Lead Prevention

Public Health Nurses provide education to the public about current and emerging health issues, identify, investigate, control and prevent health problems and environmental health hazards, promote community partnerships to identify and solve health problems, and link people to needed health services.

Lead awareness and your children

About 1 in 22 children in the United States have high levels of lead in their blood, according to the Centers for Disease Control and Prevention. You may have lead around your building without knowing it because you can’t see, taste, or smell lead.  You may have lead in the dust, paint, or soil in and around your home, or in your drinking water or food. Because it does not break down naturally, lead can remain a problem until it is removed.

How lead affects your child’s health

The long-term effects of lead in a child can be severe. They include learning disabilities, decreased growth, hyperactivity, impaired hearing, and even brain damage. If caught early, these effects can be limited by reducing exposure to lead or by medical treatment. If you are pregnant, avoid exposing yourself to lead. Lead can pass through your body to your baby. The good news is that there are simple things you can do to help protect your family.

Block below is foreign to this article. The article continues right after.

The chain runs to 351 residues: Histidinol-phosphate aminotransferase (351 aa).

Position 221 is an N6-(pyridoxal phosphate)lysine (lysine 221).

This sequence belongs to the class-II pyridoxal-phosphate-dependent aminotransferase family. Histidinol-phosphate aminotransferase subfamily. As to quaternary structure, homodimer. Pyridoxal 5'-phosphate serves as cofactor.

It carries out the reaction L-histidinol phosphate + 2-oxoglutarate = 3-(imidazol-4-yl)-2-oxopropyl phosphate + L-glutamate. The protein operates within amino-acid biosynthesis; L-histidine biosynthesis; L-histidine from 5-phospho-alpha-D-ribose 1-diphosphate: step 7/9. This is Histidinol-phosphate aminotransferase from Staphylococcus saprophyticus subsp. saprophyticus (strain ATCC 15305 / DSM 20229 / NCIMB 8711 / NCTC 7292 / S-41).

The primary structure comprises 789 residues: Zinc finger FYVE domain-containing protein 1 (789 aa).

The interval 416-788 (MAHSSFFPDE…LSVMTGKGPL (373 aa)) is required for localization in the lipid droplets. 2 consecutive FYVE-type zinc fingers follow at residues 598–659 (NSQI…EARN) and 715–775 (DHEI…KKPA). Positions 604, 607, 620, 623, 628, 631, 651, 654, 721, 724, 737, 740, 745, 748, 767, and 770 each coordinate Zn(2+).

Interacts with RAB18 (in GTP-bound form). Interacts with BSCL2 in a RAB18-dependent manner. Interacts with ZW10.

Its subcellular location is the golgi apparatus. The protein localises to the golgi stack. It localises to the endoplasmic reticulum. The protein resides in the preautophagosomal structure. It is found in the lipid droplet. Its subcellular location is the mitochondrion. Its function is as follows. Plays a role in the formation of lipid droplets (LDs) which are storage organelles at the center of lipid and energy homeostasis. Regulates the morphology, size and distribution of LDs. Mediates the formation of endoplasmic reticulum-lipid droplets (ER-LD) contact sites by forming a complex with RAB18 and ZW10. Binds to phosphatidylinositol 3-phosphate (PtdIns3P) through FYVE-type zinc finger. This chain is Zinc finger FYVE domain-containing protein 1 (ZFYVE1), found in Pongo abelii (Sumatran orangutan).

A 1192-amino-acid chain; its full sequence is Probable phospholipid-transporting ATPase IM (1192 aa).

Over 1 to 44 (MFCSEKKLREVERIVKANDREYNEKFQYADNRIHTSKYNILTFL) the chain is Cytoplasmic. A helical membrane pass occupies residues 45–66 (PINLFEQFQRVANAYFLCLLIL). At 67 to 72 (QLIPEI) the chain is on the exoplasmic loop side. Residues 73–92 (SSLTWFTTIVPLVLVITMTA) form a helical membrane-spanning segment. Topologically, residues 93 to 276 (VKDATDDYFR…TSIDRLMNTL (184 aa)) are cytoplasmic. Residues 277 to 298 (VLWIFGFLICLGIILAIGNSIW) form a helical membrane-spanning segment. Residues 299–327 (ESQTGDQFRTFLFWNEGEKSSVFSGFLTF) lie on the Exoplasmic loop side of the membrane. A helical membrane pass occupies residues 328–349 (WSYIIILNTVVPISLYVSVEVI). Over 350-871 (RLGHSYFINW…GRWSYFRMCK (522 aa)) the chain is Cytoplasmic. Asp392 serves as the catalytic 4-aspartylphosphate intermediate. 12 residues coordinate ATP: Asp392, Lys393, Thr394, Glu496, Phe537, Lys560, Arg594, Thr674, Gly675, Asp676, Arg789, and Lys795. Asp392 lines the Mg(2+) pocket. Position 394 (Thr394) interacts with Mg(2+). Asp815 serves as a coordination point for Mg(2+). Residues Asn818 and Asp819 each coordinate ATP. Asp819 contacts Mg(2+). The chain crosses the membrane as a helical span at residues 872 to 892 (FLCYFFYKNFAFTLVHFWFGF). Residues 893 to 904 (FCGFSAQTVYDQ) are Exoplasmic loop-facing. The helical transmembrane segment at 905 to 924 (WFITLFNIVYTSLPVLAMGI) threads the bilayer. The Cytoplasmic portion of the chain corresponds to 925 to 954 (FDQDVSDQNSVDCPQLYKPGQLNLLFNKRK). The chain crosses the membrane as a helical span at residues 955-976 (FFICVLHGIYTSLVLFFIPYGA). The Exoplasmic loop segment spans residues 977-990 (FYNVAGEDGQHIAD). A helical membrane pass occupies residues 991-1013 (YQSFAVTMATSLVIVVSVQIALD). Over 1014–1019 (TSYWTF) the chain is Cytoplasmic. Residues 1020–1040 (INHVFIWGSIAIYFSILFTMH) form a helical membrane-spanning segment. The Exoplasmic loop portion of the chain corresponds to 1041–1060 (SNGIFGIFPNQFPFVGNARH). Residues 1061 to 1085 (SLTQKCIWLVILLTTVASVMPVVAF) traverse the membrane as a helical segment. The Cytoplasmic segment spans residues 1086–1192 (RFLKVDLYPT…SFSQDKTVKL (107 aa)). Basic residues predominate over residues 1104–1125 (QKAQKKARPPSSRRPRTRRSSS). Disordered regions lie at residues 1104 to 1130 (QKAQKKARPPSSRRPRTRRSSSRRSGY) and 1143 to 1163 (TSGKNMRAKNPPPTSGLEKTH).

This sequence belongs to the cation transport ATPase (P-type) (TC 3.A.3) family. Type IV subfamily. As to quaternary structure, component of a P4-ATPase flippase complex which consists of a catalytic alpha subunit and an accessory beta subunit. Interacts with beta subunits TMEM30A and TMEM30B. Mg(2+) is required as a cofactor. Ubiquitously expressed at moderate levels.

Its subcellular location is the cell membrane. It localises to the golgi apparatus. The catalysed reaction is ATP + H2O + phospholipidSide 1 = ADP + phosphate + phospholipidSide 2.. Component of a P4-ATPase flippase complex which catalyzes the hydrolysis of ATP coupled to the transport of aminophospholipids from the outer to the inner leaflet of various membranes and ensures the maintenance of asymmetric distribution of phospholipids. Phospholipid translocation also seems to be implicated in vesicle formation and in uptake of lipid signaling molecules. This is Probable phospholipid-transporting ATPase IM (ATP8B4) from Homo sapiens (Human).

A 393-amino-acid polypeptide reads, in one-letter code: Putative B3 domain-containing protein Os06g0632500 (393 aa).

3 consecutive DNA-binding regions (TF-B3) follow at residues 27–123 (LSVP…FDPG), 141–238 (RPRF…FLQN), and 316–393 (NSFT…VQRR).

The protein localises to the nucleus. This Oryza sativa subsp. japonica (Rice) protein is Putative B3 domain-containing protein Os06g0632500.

• Get your child tested
  • Keep your home clean and free from dust and dirt
  • Reduce the risk from lead paint
  • Do not remove lead paint yourself
  • Don’t bring lead dust into your home
  • Get lead out of your drinking water
  • Eat right (children who get enough iron and calcium, absorb less lead)
  • Do not store food in high-lead pottery.

 

Your Child could be at Risk for Lead Poisoning

If you live in or visit a house built before 1950? This could include a day care center, preschool, the home of a babysitter or relative or a past residence of the family.

  • If you live in or visit a house built before 1978 with recent, ongoing or planned renovation or remodeling.
  • If your child has a brother or sister, housemate or playmate who has had lead poisoning.
  • If your child is enrolled in (or eligible for) Medicaid, Health Check or WIC.
  • If you live with an adult whose job or hobby involves exposure to lead.
  • If you live near an active lead smelter, battery recycling plant, or other industry likely to release lead.
  • If you live in or regularly visit a house with vinyl mini blinds (bought before 8/96) on the windows.